English Grammar: Nouns

A Noun is a word used as the name of a person, place or thing.

For example,

  • Asoka was a wise king.

The noun Asoka refers to a particular king, but the noun king might be applied to any other king as well as to Asoka. We call Asoka a Proper Noun, and king a Common Noun.

Common Noun

A Common Noun is a name given in common to every person or thing of the same class or kind. 

Proper Noun

A Proper Noun is the name of some particular person or place. Proper Nouns are always written with a capital letter at the beginning.

Proper Nouns are sometimes used as Common Nouns. For example, 

  • He was the Lukman (= the wisest man) of his age.
  • Kalidas is often called the Shakespeare (= the greatest dramatist) of India. 

Collective Noun

A Collective Noun is the name of a number (or collection) of persons or things taken together and spoken of as one whole. For example:

  • Crowd, mob, team, flock, herd, army, fleet, jury, family, nation, parliament, committee.

Abstract Noun

An Abstract Noun is usually the name of a quality, action, or state considered apart from the object to which it belongs. For example:

  • Quality - Goodness, kindness, whiteness, darkness, hardness, brightness, honesty, wisdom, bravery.
  • Action - Laughter, theft, movement, judgment, hatred.
  • State - Childhood, boyhood, youth, slavery, sleep, sickness, death, poverty.

The names of the Arts and Science (e.g., grammar, music, chemistry, etc.) are also Abstract Nouns.

Countable and Uncountable Nouns

Another classification of nouns is whether they are countable or uncountable.

Countable nouns are the names of objects, people, etc. that you can count. For example, book, pen, apple, boy, sister, doctor, horse.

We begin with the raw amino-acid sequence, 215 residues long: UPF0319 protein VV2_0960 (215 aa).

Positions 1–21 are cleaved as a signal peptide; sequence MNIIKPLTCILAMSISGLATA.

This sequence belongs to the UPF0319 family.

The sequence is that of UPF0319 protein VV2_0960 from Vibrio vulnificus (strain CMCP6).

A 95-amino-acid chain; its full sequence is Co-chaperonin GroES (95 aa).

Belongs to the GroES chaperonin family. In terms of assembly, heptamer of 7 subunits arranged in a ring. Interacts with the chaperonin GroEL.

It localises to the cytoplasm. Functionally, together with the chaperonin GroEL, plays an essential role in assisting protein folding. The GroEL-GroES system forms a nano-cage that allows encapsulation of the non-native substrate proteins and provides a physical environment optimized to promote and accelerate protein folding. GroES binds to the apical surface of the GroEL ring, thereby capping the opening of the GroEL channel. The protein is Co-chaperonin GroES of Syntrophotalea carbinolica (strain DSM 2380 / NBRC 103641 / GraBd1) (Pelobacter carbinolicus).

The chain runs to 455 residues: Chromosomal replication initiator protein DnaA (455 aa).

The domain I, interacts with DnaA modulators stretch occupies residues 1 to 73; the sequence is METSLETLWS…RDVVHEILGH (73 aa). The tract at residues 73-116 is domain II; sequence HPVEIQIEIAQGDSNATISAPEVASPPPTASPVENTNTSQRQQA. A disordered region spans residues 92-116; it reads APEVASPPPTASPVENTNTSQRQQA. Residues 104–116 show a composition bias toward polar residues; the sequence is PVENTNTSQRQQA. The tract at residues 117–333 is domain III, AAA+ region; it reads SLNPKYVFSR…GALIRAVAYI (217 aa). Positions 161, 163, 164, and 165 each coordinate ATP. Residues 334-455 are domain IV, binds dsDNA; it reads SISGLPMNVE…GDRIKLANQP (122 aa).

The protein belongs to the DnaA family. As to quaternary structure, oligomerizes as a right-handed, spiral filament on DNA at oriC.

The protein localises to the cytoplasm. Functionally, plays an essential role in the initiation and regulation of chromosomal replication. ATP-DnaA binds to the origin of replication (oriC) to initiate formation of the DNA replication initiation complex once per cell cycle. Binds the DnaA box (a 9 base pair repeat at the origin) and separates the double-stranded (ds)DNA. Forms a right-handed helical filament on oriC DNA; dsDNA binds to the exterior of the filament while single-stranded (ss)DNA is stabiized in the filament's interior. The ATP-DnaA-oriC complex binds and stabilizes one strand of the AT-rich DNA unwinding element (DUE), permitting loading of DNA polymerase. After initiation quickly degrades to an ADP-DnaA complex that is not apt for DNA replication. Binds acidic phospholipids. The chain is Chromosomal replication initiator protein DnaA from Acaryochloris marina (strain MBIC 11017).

Uncountable nouns are the names of things which you cannot count. For example, milk, oil, sugar, gold, honesty. They mainly denote substances and abstract things. 

Countable nouns have plural forms while uncountable nouns do not. For example, you say books but we cannot say milks.

Noun: Gender

You know that living beings are of either the male or the female.

  • Boy (Lion, Hero, Cock-sparrow)
  • Girl (Lioness, Heroine, Hen-sparrow)

A noun that denotes a male animal is said to be of the Masculine Gender. A noun that denotes a female animal is said to be of the Feminine Gender. 

A noun that denotes either a male or a female is said to be of the Common Gender. For example, Parent, child, friend, pupil, servant, thief, relation, enemy, cousin, person, orphan, student, baby, monarch, infant. 

A noun that denotes a thing that is neither male nor female (thing without life) is said to be of the Neuter Gender. For example, Book, pen, room, tree. 

Noun: Number

There are two Numbers in English - the Singular and the Plural.

A Noun that denotes one person or thing, is said to be in the Singular Number. For example, Boy, girl, cow, bird, tree, book, pen. 

A Noun that denotes more than one person or thing, is said to be in the Plural Number. for example, Boys, girls, cows, birds, trees, books, pens.

Noun: Case

When a noun (or pronoun) is used as the Subject of a verb, it is said to be in the Nominative Case. To find the Nominative, put Who? or What? before the verb. 

When a noun (or pronoun) is used as the Object of a verb, it is said to be in the Objective (or Accusative) Case. To find the Accusative put, Whom? or What? before the verb and its subject. 

A noun which comes after a preposition is also said to be in the Accusative Case.